Literary Mama writing about the many faces of motherhood
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A guest post to motivate, encourage, and inspire…

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I’ve returned to a story collection I started over ten years ago. I go through stories that lay in folders in boxes, on scraps of paper torn from notebooks and printed from computers I no longer have. The stories bear the addresses of apartments and houses where I no longer live. I find stories interspersed with pictures of the place where I grew up—the ocean, the marsh, the lagoon. I come across pieces of seashells and small stones. After having two children, I am different. But still these stories remain mine to revise, mine to see again, and mine to open the seams of in order to stitch them anew.

After my first child was born five years ago, I couldn’t think. I could write in my journal but I couldn’t work on my stories. Sometimes I copied out poems like “Station” by Sharon Olds. In it, the speaker describes returning to the house where she left her two children with her husband for a short while. It begins, “Coming in off the dock after writing, / I approached the house,” and ends, “the poems / heavy as poached game hanging from my hands.” For a long time, I dwelled on those "poems," written as if unlawfully, yet carried home proudly. But what I should have been thinking about is what Sharon Olds doesn’t describe, the act of writing itself while she sits on the dock. I’m interested in the moment in which she forgets the house behind her, the children and husband within it, and for her there is only the clarity of her own voice and the breeze riffling the water.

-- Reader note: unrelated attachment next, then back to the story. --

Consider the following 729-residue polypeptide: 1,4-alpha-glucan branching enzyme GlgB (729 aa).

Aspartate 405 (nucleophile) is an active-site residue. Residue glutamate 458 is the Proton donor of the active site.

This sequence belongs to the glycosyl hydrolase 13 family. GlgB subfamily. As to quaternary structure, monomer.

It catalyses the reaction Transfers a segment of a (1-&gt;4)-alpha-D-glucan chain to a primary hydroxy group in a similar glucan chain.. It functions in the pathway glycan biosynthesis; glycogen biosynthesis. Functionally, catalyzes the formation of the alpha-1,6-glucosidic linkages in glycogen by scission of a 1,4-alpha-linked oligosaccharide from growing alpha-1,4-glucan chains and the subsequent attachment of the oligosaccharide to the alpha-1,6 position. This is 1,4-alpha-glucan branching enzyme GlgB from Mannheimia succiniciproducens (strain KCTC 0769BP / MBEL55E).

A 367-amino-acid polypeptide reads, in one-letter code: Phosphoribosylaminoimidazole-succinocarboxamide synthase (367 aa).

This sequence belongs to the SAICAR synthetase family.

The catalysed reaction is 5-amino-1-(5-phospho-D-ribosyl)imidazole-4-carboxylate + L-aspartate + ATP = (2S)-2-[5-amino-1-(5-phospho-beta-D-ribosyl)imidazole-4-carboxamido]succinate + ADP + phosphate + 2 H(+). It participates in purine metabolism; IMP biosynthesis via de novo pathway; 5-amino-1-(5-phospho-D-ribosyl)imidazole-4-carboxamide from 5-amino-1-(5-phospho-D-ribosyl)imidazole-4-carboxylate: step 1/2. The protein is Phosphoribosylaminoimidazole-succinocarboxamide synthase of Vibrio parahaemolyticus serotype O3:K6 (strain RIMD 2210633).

Now that my first child is in school all day, I have only the baby home with me. He falls asleep easily. He pushes off my chest as I begin to lay him in the crib. He smiles at me and looks at the strips of light that come around the heavy curtains, and I go. Sometimes I leave the curtains open, and he falls asleep after watching the branches sway, the leaves flap.

In this moment, I return to the story collection I started over ten years ago. I run sea glass against the tip of my finger and think about setting. I try to hear the voices of my characters anew, to have empathy for individuals that seem thin, ill-defined, yet worthy of another chance.


Rachel Sturges lives in Canton, NY, with her husband and two sons. Her book reviews have appeared in Prairie SchoonerRain Taxi, and online at Colorado Review.


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